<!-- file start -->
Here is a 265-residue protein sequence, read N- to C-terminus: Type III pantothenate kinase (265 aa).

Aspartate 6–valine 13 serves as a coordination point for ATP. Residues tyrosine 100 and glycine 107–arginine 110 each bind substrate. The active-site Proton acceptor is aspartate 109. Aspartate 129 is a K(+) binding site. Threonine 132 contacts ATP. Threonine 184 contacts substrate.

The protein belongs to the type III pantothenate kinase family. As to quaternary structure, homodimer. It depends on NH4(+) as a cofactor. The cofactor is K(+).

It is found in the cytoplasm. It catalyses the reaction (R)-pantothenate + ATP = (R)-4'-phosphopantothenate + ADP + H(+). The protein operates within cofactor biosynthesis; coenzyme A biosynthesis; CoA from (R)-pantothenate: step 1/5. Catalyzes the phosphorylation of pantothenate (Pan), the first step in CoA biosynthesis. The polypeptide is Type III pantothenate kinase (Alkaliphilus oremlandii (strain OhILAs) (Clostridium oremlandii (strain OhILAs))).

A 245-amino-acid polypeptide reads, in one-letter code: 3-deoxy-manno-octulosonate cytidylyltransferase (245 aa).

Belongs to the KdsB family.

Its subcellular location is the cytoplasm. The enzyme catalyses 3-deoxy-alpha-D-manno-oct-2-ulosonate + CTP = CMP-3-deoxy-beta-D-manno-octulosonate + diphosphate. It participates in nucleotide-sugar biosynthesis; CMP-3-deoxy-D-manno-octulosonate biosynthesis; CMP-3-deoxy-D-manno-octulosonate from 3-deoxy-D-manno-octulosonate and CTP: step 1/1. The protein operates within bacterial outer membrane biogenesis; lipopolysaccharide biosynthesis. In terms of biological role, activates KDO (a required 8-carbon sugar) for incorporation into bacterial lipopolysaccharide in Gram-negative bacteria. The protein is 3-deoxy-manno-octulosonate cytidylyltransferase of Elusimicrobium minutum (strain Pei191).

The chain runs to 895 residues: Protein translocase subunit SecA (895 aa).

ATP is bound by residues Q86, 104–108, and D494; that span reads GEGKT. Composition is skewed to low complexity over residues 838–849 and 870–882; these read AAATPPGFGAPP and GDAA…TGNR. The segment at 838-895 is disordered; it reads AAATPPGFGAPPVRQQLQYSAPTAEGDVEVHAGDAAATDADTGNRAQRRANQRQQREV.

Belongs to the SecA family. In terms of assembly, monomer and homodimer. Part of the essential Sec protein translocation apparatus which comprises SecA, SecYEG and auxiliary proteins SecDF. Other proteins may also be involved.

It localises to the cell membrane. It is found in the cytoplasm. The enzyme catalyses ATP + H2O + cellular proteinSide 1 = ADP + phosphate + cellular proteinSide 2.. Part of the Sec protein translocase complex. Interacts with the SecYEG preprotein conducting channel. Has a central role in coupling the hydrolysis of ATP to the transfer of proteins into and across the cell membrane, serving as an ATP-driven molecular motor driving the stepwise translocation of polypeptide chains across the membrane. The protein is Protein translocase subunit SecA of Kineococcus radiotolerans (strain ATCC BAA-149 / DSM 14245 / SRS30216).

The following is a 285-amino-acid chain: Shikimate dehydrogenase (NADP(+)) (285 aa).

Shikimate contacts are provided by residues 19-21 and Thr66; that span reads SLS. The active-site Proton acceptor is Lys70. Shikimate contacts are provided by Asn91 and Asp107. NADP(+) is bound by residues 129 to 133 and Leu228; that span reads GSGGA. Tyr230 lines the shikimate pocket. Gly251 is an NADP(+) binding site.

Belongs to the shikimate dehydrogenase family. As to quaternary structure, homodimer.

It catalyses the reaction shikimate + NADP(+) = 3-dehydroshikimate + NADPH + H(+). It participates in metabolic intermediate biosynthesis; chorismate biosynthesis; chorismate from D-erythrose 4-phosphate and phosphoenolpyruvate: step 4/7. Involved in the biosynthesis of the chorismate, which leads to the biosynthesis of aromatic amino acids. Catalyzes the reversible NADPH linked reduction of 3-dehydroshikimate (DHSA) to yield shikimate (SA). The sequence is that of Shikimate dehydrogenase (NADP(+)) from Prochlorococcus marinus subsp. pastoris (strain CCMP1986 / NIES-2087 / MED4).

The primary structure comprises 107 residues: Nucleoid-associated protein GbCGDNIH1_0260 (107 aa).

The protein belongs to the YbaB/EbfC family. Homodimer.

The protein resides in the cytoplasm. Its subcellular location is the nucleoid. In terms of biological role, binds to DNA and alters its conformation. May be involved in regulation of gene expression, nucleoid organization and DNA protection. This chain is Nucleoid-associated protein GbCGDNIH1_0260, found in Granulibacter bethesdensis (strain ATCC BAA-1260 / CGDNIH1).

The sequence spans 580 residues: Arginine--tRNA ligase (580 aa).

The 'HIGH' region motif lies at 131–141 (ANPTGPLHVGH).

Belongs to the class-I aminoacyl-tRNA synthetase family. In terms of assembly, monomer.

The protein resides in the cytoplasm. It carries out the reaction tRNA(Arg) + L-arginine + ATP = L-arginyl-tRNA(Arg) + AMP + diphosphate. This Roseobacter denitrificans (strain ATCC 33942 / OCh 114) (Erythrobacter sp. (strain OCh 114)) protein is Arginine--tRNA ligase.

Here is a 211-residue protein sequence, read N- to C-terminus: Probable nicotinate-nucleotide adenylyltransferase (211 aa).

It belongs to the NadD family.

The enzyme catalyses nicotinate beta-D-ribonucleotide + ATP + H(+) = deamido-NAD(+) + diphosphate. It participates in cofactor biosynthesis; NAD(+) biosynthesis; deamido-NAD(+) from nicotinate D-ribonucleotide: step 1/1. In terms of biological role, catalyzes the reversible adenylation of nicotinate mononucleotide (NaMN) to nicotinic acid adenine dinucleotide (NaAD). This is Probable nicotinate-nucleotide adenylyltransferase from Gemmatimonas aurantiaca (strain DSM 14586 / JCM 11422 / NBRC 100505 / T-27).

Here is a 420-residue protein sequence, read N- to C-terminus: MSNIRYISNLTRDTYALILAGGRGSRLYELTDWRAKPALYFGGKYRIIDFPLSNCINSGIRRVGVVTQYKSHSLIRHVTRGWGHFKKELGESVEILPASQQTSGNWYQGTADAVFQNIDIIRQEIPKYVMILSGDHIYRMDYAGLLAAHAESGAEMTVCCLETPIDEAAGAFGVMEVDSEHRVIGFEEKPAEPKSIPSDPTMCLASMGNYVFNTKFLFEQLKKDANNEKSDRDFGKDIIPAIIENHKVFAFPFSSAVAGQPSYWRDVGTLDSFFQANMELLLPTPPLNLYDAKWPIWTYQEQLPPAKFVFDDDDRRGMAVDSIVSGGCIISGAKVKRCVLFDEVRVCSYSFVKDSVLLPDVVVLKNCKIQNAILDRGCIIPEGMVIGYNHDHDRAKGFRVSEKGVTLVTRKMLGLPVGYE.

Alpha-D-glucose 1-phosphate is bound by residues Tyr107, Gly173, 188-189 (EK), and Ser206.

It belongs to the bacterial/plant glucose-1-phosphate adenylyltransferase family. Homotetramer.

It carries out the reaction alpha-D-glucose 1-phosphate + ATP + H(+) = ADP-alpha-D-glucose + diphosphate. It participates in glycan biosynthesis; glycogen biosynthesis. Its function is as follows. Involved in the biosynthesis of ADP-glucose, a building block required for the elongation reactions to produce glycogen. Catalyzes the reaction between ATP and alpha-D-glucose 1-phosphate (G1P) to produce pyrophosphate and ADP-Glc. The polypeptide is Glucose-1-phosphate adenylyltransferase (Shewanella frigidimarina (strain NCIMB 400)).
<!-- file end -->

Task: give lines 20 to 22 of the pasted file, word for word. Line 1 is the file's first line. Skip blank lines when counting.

The 'HIGH' region motif lies at 131–141 (ANPTGPLHVGH).

Belongs to the class-I aminoacyl-tRNA synthetase family. In terms of assembly, monomer.

The protein resides in the cytoplasm. It carries out the reaction tRNA(Arg) + L-arginine + ATP = L-arginyl-tRNA(Arg) + AMP + diphosphate. This Roseobacter denitrificans (strain ATCC 33942 / OCh 114) (Erythrobacter sp. (strain OCh 114)) protein is Arginine--tRNA ligase.